The petitioners have provided a written submission, in which they indicate a willingness to engage in co-production with NHS Highland and others to help to deliver some of the key recommendations in Sir Lewis Ritchie’s report. Rhoda Grant has indicated that she would like the petition to remain open until the six-month review of the key themes that were identified in Sir Lewis Ritchie’s report has been completed.
Edward Mountain notes that this is a long-standing petition of great importance to the people of Skye and Wester Ross, which came about as a result of the actions of NHS Highland, which he says were far from inclusive. He considers that Sir Lewis Ritchie’s review has been a significant step forward, and has managed to reunite the majority of the community. He adds:
“There however remains a genuine fear that NHS Highland, although accepting the report, will revert back to their original position and will not implement all the findings. I have been asked by many to speak to this petition and to ask the committee to keep the petition open for a further six months. While I know the committee may feel the matter has been dealt with, it would give my constituents confidence in the political system to know that it was not closed.”
Kate Forbes has indicated:
“I offer my apologies to the convener and to constituents watching at home for being unable to be here in person. We have made huge progress since the last meeting, with Professor Sir Lewis Ritchie’s report stating unequivocally that Portree Hospital should remain open, with a resilient 24/7 emergency care and beds provided in the north end of Skye. The priority now is to ensure this happens. Until it is implemented in full, I would ask the committee to keep the petition open.”
Do members have any comments?
In my constituency work, a few constituents have raised concerns about situations in which the recommendations of a review have not necessarily been implemented in full, or in which a decision has been taken that there is no need for them to be implemented in full.
I am inclined to agree with the written submissions from our colleagues. We should leave this petition open for six months and revisit it to check whether the recommendations have been implemented.
It is clear that the decision has been made on the restructuring and that that is not going to change. Edward Mountain is right to say that that has been dealt with.
It is good that progress is being made now on the collaboration between NHS Highland and the community—that is really good news—but I agree with Brian Whittle that we should keep the petition open for six months until Sir Lewis Ritchie can come back and update us with progress on the implementation of the recommendations. It is an important petition, and I think that another six months would do it justice.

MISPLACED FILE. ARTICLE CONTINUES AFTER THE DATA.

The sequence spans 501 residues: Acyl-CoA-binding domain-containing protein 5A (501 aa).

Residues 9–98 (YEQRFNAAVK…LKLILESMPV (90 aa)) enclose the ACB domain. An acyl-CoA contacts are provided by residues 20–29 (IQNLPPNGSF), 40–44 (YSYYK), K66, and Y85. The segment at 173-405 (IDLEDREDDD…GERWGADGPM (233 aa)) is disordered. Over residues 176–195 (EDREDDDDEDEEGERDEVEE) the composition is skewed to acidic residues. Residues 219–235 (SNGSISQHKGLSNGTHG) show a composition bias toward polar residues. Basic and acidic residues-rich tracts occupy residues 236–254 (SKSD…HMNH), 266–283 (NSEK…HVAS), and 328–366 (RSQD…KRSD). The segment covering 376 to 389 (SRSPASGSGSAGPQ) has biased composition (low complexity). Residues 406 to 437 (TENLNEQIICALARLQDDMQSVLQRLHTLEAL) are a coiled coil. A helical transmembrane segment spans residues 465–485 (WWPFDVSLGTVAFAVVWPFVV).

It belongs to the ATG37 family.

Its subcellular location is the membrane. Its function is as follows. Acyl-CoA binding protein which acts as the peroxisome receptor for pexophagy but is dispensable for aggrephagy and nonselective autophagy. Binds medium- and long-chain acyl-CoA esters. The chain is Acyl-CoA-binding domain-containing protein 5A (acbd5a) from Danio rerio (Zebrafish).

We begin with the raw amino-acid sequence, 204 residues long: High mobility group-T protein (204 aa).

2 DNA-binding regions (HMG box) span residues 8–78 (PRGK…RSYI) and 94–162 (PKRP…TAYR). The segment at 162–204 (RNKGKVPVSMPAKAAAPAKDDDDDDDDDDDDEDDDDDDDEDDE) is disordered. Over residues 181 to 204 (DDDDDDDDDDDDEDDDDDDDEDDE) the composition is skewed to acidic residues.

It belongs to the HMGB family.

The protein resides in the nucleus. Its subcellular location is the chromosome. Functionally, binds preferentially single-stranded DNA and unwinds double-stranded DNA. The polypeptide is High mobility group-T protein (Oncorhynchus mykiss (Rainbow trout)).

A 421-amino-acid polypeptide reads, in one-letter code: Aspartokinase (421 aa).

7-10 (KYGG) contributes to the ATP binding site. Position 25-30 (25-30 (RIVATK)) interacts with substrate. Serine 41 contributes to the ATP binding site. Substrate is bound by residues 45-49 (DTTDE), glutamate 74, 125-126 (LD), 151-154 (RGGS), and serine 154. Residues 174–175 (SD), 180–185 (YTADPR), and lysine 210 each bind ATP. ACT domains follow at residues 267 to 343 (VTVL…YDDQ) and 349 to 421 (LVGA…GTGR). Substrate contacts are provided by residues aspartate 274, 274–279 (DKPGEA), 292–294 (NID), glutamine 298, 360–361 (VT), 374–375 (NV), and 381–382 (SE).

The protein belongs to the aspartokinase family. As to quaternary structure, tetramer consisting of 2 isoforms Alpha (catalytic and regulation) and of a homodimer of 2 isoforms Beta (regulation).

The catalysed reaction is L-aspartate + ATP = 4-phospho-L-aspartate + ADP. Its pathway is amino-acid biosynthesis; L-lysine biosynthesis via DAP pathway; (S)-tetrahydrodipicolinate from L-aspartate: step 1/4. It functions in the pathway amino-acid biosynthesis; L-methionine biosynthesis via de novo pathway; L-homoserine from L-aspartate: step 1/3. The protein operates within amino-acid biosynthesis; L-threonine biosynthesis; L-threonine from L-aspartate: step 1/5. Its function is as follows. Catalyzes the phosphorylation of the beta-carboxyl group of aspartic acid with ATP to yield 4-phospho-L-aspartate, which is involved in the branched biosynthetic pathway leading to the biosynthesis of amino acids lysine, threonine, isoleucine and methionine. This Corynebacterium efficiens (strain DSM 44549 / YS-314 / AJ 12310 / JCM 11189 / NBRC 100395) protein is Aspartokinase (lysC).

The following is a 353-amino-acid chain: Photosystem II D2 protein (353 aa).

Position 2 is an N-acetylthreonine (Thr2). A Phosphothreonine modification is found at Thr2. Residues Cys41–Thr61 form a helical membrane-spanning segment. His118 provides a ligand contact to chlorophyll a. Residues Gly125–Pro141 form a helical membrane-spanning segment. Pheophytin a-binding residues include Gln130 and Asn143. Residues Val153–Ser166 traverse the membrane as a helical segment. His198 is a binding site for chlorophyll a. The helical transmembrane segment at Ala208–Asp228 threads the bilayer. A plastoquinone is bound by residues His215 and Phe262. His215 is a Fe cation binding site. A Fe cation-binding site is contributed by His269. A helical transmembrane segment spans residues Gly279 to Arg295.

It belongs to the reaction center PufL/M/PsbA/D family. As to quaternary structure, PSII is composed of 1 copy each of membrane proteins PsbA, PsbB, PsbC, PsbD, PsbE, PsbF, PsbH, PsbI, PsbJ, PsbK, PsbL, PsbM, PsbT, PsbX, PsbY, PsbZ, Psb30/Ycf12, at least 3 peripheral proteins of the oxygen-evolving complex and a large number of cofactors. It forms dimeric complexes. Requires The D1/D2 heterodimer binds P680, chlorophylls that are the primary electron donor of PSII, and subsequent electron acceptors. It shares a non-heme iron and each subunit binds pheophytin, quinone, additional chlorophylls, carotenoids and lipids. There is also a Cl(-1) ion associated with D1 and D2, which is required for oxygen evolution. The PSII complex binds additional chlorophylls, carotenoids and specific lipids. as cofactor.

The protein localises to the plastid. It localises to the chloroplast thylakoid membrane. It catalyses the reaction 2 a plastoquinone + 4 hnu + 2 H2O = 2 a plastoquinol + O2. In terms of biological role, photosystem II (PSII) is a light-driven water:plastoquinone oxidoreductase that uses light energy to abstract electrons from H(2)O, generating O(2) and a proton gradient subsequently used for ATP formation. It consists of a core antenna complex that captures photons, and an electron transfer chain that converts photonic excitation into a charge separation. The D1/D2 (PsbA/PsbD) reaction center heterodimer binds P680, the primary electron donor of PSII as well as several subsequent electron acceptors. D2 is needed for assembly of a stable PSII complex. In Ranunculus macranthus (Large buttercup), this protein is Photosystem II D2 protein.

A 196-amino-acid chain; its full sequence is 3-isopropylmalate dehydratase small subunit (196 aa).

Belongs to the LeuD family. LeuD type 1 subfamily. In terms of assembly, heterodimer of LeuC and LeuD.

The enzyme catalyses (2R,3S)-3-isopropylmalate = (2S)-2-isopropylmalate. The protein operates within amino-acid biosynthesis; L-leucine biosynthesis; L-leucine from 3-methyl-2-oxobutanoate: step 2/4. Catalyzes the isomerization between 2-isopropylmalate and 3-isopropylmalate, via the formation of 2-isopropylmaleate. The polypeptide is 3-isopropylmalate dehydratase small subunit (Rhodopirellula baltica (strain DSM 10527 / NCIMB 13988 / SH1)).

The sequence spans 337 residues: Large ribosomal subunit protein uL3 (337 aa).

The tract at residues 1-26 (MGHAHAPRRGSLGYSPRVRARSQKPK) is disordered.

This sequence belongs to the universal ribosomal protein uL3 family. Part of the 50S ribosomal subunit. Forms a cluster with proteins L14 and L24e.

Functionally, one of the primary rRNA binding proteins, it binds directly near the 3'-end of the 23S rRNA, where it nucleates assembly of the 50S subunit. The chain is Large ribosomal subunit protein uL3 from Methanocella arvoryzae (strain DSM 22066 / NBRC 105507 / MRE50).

I agree that we should keep it open for another six months, which would give us reassurance that significant progress was being made with the review.
Do we agree to keep the petition open for a further six months and to ask the Scottish Government to provide its views on the findings of the review, particularly with regard to the recommendation that it should seek regular and robust assurance that satisfactory progress is being made, and ask how it intends to do that?
Members indicated agreement.
That will give us an idea of whether Sir Lewis Ritchie’s review is being attended to by the health board.
Mental Health Treatment (Consent) (PE1627)
The next petition is PE1627 by Annette McKenzie. At our meeting on 29 March, we discussed a suggestion that was made by the petitioner to introduce the use of written consent forms for young people who have been prescribed antidepressants, and asked the Minister for Mental Health for her view on the suggestion. The minister is of the view that the introduction of written consent forms would undermine the whole concept of capacity and confidentiality, and could be considered discriminatory towards young people as well as creating inequity between mental and physical health.
Members will recall that, at our meeting in March, we reflected on the outcome of a survey that was conducted by the Scottish Association for Mental Health in 2014, which found that general practitioners would like more information about non-pharmaceutical treatment options for common mental health problems and that almost half of general practitioners are not aware of, or not sure if they are aware of, the Scottish intercollegiate guidelines network’s guideline on non-pharmaceutical treatments for depression. We therefore asked the Minister for Mental Health to reflect on the findings of this survey and how it intends to promote the SIGN guidelines to all GP practices in Scotland.
In her written submission, the minister states that the Scottish Government is currently working with the Royal College of General Practitioners, the Royal College of Psychiatrists and the British Medical Association to provide information for GPs on training and guidance on non-pharmaceutical treatment options for common mental health problems and to promote the relevant SIGN guidelines. That information is expected to be sent to GPs by the end of June.